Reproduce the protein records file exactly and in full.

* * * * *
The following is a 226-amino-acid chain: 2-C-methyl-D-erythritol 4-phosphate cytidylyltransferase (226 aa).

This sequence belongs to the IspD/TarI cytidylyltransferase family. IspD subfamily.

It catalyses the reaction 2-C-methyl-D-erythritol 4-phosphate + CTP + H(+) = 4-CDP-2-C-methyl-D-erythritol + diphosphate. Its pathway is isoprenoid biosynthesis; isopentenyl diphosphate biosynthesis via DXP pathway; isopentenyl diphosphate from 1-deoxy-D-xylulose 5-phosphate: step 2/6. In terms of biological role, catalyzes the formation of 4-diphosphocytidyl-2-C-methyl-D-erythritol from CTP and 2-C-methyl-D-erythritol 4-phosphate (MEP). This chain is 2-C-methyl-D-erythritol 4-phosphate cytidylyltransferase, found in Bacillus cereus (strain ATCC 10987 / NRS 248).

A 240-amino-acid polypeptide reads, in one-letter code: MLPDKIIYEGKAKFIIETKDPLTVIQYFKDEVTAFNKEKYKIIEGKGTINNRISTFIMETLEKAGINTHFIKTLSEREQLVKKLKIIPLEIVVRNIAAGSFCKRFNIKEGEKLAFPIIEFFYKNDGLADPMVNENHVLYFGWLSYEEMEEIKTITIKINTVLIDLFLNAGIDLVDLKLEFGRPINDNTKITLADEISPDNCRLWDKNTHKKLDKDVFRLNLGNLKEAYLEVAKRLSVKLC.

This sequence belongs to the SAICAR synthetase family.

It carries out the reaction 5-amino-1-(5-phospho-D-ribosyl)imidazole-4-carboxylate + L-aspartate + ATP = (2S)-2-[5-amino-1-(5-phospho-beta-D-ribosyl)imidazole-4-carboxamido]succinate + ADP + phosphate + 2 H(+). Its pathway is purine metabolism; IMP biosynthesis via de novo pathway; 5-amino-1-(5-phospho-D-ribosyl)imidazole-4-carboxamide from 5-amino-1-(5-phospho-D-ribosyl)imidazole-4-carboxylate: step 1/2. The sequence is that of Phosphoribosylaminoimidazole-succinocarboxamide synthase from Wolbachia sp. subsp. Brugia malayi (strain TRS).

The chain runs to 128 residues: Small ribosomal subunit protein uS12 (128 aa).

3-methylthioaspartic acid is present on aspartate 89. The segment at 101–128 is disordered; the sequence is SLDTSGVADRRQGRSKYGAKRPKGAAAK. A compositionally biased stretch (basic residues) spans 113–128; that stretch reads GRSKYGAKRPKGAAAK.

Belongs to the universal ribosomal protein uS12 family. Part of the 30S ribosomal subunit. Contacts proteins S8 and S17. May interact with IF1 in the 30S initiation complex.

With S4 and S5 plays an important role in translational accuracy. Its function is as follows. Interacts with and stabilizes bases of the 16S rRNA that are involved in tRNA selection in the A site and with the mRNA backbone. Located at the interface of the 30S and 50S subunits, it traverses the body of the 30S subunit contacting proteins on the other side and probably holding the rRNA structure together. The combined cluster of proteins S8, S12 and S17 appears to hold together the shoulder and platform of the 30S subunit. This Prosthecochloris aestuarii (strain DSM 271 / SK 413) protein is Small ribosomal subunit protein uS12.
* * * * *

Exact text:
The following is a 226-amino-acid chain: 2-C-methyl-D-erythritol 4-phosphate cytidylyltransferase (226 aa).

This sequence belongs to the IspD/TarI cytidylyltransferase family. IspD subfamily.

It catalyses the reaction 2-C-methyl-D-erythritol 4-phosphate + CTP + H(+) = 4-CDP-2-C-methyl-D-erythritol + diphosphate. Its pathway is isoprenoid biosynthesis; isopentenyl diphosphate biosynthesis via DXP pathway; isopentenyl diphosphate from 1-deoxy-D-xylulose 5-phosphate: step 2/6. In terms of biological role, catalyzes the formation of 4-diphosphocytidyl-2-C-methyl-D-erythritol from CTP and 2-C-methyl-D-erythritol 4-phosphate (MEP). This chain is 2-C-methyl-D-erythritol 4-phosphate cytidylyltransferase, found in Bacillus cereus (strain ATCC 10987 / NRS 248).

A 240-amino-acid polypeptide reads, in one-letter code: MLPDKIIYEGKAKFIIETKDPLTVIQYFKDEVTAFNKEKYKIIEGKGTINNRISTFIMETLEKAGINTHFIKTLSEREQLVKKLKIIPLEIVVRNIAAGSFCKRFNIKEGEKLAFPIIEFFYKNDGLADPMVNENHVLYFGWLSYEEMEEIKTITIKINTVLIDLFLNAGIDLVDLKLEFGRPINDNTKITLADEISPDNCRLWDKNTHKKLDKDVFRLNLGNLKEAYLEVAKRLSVKLC.

This sequence belongs to the SAICAR synthetase family.

It carries out the reaction 5-amino-1-(5-phospho-D-ribosyl)imidazole-4-carboxylate + L-aspartate + ATP = (2S)-2-[5-amino-1-(5-phospho-beta-D-ribosyl)imidazole-4-carboxamido]succinate + ADP + phosphate + 2 H(+). Its pathway is purine metabolism; IMP biosynthesis via de novo pathway; 5-amino-1-(5-phospho-D-ribosyl)imidazole-4-carboxamide from 5-amino-1-(5-phospho-D-ribosyl)imidazole-4-carboxylate: step 1/2. The sequence is that of Phosphoribosylaminoimidazole-succinocarboxamide synthase from Wolbachia sp. subsp. Brugia malayi (strain TRS).

The chain runs to 128 residues: Small ribosomal subunit protein uS12 (128 aa).

3-methylthioaspartic acid is present on aspartate 89. The segment at 101–128 is disordered; the sequence is SLDTSGVADRRQGRSKYGAKRPKGAAAK. A compositionally biased stretch (basic residues) spans 113–128; that stretch reads GRSKYGAKRPKGAAAK.

Belongs to the universal ribosomal protein uS12 family. Part of the 30S ribosomal subunit. Contacts proteins S8 and S17. May interact with IF1 in the 30S initiation complex.

With S4 and S5 plays an important role in translational accuracy. Its function is as follows. Interacts with and stabilizes bases of the 16S rRNA that are involved in tRNA selection in the A site and with the mRNA backbone. Located at the interface of the 30S and 50S subunits, it traverses the body of the 30S subunit contacting proteins on the other side and probably holding the rRNA structure together. The combined cluster of proteins S8, S12 and S17 appears to hold together the shoulder and platform of the 30S subunit. This Prosthecochloris aestuarii (strain DSM 271 / SK 413) protein is Small ribosomal subunit protein uS12.